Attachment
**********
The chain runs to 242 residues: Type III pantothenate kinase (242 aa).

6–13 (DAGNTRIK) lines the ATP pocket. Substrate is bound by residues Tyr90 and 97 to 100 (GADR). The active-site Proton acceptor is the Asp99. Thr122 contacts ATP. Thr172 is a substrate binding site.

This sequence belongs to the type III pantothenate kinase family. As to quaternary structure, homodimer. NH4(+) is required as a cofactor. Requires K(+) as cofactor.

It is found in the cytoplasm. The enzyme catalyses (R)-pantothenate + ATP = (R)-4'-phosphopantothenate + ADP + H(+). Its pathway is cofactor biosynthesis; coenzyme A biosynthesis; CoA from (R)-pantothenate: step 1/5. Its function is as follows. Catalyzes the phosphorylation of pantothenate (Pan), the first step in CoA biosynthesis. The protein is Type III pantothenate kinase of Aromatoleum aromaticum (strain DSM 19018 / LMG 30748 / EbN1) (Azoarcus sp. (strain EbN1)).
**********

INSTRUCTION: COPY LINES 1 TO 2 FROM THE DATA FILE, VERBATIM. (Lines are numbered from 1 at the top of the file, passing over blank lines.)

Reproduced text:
The chain runs to 242 residues: Type III pantothenate kinase (242 aa).

6–13 (DAGNTRIK) lines the ATP pocket. Substrate is bound by residues Tyr90 and 97 to 100 (GADR). The active-site Proton acceptor is the Asp99. Thr122 contacts ATP. Thr172 is a substrate binding site.